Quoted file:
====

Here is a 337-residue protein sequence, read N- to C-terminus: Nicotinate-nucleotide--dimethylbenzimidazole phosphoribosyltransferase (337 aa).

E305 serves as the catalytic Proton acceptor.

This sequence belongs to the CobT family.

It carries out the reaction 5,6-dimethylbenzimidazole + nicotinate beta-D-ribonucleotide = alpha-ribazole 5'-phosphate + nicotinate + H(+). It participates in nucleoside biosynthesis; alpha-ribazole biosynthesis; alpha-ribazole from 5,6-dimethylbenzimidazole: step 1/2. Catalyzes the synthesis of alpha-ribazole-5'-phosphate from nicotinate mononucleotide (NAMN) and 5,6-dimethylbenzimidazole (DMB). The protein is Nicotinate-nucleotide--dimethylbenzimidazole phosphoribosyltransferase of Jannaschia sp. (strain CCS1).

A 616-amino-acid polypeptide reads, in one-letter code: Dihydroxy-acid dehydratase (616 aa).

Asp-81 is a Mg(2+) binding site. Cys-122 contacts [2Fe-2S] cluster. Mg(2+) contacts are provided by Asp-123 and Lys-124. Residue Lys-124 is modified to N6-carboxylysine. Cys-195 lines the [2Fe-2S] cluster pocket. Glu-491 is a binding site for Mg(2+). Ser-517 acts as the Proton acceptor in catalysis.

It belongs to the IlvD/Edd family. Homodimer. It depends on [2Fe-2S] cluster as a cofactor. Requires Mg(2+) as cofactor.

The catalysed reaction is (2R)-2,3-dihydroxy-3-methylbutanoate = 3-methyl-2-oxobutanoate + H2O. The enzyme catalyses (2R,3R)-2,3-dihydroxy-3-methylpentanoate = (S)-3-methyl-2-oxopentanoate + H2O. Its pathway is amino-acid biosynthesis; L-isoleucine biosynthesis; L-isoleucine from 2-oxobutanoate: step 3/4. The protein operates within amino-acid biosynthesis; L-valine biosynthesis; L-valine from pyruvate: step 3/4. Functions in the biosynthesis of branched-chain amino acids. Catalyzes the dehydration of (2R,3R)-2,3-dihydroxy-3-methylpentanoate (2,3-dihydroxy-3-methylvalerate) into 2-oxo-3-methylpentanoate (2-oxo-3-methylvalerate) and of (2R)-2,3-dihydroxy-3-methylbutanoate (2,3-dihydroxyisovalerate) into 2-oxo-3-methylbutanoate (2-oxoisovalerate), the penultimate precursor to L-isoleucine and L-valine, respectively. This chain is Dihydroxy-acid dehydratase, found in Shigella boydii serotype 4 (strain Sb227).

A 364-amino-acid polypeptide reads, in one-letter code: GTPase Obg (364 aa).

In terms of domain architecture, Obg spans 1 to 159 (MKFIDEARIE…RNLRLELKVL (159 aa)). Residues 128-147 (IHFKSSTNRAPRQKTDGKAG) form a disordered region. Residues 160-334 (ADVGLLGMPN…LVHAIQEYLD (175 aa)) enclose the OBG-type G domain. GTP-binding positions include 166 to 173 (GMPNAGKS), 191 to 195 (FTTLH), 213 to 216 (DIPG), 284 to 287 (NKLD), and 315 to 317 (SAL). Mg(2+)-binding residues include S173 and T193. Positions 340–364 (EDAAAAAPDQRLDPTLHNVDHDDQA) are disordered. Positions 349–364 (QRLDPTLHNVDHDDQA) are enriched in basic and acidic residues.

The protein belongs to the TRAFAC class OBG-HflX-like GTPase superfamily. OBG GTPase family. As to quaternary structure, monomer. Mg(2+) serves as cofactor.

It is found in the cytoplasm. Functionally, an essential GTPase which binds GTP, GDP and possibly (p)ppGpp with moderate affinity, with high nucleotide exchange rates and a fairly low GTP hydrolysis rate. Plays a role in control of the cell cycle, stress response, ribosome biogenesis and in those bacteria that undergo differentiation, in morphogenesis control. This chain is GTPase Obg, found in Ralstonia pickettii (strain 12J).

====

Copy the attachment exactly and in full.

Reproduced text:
Here is a 337-residue protein sequence, read N- to C-terminus: Nicotinate-nucleotide--dimethylbenzimidazole phosphoribosyltransferase (337 aa).

E305 serves as the catalytic Proton acceptor.

This sequence belongs to the CobT family.

It carries out the reaction 5,6-dimethylbenzimidazole + nicotinate beta-D-ribonucleotide = alpha-ribazole 5'-phosphate + nicotinate + H(+). It participates in nucleoside biosynthesis; alpha-ribazole biosynthesis; alpha-ribazole from 5,6-dimethylbenzimidazole: step 1/2. Catalyzes the synthesis of alpha-ribazole-5'-phosphate from nicotinate mononucleotide (NAMN) and 5,6-dimethylbenzimidazole (DMB). The protein is Nicotinate-nucleotide--dimethylbenzimidazole phosphoribosyltransferase of Jannaschia sp. (strain CCS1).

A 616-amino-acid polypeptide reads, in one-letter code: Dihydroxy-acid dehydratase (616 aa).

Asp-81 is a Mg(2+) binding site. Cys-122 contacts [2Fe-2S] cluster. Mg(2+) contacts are provided by Asp-123 and Lys-124. Residue Lys-124 is modified to N6-carboxylysine. Cys-195 lines the [2Fe-2S] cluster pocket. Glu-491 is a binding site for Mg(2+). Ser-517 acts as the Proton acceptor in catalysis.

It belongs to the IlvD/Edd family. Homodimer. It depends on [2Fe-2S] cluster as a cofactor. Requires Mg(2+) as cofactor.

The catalysed reaction is (2R)-2,3-dihydroxy-3-methylbutanoate = 3-methyl-2-oxobutanoate + H2O. The enzyme catalyses (2R,3R)-2,3-dihydroxy-3-methylpentanoate = (S)-3-methyl-2-oxopentanoate + H2O. Its pathway is amino-acid biosynthesis; L-isoleucine biosynthesis; L-isoleucine from 2-oxobutanoate: step 3/4. The protein operates within amino-acid biosynthesis; L-valine biosynthesis; L-valine from pyruvate: step 3/4. Functions in the biosynthesis of branched-chain amino acids. Catalyzes the dehydration of (2R,3R)-2,3-dihydroxy-3-methylpentanoate (2,3-dihydroxy-3-methylvalerate) into 2-oxo-3-methylpentanoate (2-oxo-3-methylvalerate) and of (2R)-2,3-dihydroxy-3-methylbutanoate (2,3-dihydroxyisovalerate) into 2-oxo-3-methylbutanoate (2-oxoisovalerate), the penultimate precursor to L-isoleucine and L-valine, respectively. This chain is Dihydroxy-acid dehydratase, found in Shigella boydii serotype 4 (strain Sb227).

A 364-amino-acid polypeptide reads, in one-letter code: GTPase Obg (364 aa).

In terms of domain architecture, Obg spans 1 to 159 (MKFIDEARIE…RNLRLELKVL (159 aa)). Residues 128-147 (IHFKSSTNRAPRQKTDGKAG) form a disordered region. Residues 160-334 (ADVGLLGMPN…LVHAIQEYLD (175 aa)) enclose the OBG-type G domain. GTP-binding positions include 166 to 173 (GMPNAGKS), 191 to 195 (FTTLH), 213 to 216 (DIPG), 284 to 287 (NKLD), and 315 to 317 (SAL). Mg(2+)-binding residues include S173 and T193. Positions 340–364 (EDAAAAAPDQRLDPTLHNVDHDDQA) are disordered. Positions 349–364 (QRLDPTLHNVDHDDQA) are enriched in basic and acidic residues.

The protein belongs to the TRAFAC class OBG-HflX-like GTPase superfamily. OBG GTPase family. As to quaternary structure, monomer. Mg(2+) serves as cofactor.

It is found in the cytoplasm. Functionally, an essential GTPase which binds GTP, GDP and possibly (p)ppGpp with moderate affinity, with high nucleotide exchange rates and a fairly low GTP hydrolysis rate. Plays a role in control of the cell cycle, stress response, ribosome biogenesis and in those bacteria that undergo differentiation, in morphogenesis control. This chain is GTPase Obg, found in Ralstonia pickettii (strain 12J).